I nervously attended a lecture at The Scripps Institute in La Jolla on the future of cancer treatment grandly titled, “Are We on the Way to Curing Cancer in the Era of Genomics and Proteomics?”. At first I was worried I wouldn’t understand it at all. Wearing shorts and a nice t-shirt while walking alongside a flock of men in ties and suits that probably cost more that I made last year past a lot full of Porsches, Maseratis and Ferraris did nothing to relieve my “What am I doing here?” apprehension.
The title of the lecture was a little misleading because it was more about the future of cancer treatment, not the curing of it.
The evening began with an introduction by Michael Kalichman, co-founder and Director of the Center for Ethics in Science and Technology, who admitted that he had recently been diagnosed with stage three colorectal cancer. It was understood, if not openly announced, that his treatment was being overseen by Dr. Soon-Shiong, the evening’s presenter.
After Dr. Kalichman’s opening remarks he introduced Razelle Kurzrock, Senior Deputy Center Director for Clinical Science at UC San Diego Moores Cancer Center, as moderator for the evening.
She introduced Dr. Patrick Soon-Shiong who has way too many titles to list here and is estimated to have a personal wealth of $9 billion. Suffice it to say that he is probably the most successful individual I’ve ever been in the same room with, with the possible exception of the even wealthier Bill Gates. Not only has he started and sold at least two pharmaceutical companies and now chairs a philanthropic foundation, but within the previous two weeks he had personal meetings with President Bill Clinton at his Clinton Foundation, with Prime Minister David Cameron at 10 Downing Street, as well as with the President of Thailand, all to discuss his direction on cancer treatment. He will also be going to a few other countries including China in the coming months.
His cancer regimen incorporates a joining of multiple technologies that include diagnostics, supercomputing, a network model of sharing data on tumor genes, as well as a personalized mixture of a combination of cancer drugs for multi-targeted attacks. His latest company, NantHealth, (along with NantMobile under the umbrella company, NantWorks) works to target individual cancer patient treatments with specific cancer drugs based on sequencing 22,000 protein-creating genes that directly affect cancer cells. The supercomputing technology that his company uses has dramatically decreased the computing time needed for this kind of diagnosis (less than a minute), also bringing the cost way down to less than $1000. He said that 80% of patients today are getting the wrong drug treatments for their specific cancers.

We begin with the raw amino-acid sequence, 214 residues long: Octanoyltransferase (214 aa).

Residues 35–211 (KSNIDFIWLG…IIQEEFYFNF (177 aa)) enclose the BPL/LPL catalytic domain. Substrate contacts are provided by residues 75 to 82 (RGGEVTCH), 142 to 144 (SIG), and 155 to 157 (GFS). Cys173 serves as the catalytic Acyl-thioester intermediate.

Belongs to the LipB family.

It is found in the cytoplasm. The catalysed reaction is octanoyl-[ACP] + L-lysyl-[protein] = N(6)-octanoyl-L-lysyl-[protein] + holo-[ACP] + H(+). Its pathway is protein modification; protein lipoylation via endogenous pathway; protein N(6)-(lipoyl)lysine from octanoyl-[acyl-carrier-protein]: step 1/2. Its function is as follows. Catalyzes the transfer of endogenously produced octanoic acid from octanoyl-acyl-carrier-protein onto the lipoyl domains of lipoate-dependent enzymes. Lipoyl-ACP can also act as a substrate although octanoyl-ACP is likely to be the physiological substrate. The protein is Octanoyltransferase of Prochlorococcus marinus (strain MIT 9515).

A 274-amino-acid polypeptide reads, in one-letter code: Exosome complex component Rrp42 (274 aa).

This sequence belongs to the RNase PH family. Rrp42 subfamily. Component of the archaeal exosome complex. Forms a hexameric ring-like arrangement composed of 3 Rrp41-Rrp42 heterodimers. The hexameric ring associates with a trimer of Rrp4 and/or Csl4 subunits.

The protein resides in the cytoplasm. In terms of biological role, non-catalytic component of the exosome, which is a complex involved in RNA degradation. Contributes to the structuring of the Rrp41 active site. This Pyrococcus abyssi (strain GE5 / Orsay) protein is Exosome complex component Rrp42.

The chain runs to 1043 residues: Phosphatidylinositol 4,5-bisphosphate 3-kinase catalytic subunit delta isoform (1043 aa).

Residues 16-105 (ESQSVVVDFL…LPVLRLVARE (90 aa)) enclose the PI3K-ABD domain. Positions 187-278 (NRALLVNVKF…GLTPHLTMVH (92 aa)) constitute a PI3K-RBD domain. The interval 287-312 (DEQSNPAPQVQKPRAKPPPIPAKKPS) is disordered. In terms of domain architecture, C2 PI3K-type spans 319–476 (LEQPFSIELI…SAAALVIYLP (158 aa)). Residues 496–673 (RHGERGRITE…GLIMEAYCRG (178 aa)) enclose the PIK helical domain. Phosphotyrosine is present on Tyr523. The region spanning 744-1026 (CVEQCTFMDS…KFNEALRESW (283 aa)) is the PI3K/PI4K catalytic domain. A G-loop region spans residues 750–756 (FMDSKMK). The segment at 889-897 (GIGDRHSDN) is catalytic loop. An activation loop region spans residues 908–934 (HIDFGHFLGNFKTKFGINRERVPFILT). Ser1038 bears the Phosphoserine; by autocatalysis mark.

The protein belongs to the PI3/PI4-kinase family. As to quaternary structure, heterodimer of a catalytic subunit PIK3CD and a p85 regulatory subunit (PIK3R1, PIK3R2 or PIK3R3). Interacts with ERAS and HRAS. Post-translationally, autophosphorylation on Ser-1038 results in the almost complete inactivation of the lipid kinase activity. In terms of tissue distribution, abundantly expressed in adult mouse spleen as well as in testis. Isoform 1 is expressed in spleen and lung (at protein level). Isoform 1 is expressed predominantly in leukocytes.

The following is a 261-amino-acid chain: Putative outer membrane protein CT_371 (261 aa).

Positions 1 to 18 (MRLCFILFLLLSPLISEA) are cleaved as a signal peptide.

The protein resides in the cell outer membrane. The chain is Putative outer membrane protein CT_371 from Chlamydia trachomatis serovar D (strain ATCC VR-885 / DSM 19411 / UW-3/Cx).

He gave the example of one of his patients who was diagnosed with cervical cancer and prescribed the usual chemo-drug therapy with terrible results. He and his team took her on as a patient and were able to target her treatment with an available breast cancer drug regimen that put her cancer into remission. He also showed a slide of a patient who had metastasized pancreatic cancer, affecting their entire abdominal and chest cavities, and who was told they had at most three months to live. He then showed a comparison slide of the same patient, fourteen months later, with no sign of cancer, after he put the patient on a targeted treatment with currently available drugs. He said his company can boast of an 84% success rate.
He is a big advocate of the FDA, working closely with them in this new endeavor. He said the scientists who work there genuinely want to help patients. On the other hand his biggest hurdle is the insurance industry bureaucracy. He said that until the insurance companies change their business paradigm from costly disease treatment to one of being rewarded for disease prevention, they will keep doing what they’re doing and making it more costly to the patients each year. Dr. Soon-Shiong said that, thanks to his efforts as well as those of others, he sees a dramatic change in worldwide healthcare within the next ten years.
What I thought would be a presentation I would be completely lost in turned out to be a fascinating lecture that I couldn’t stop being interested in and thinking about afterwards.
The evening ended with an onstage discussion between Dr. Soon-Shiong and Dr. Kurzrock, along with some very intelligent sounding questions from a few audience members.
I came away from the evening’s event feeling a little smarter and more hopeful for the future of healthcare and disease treatments.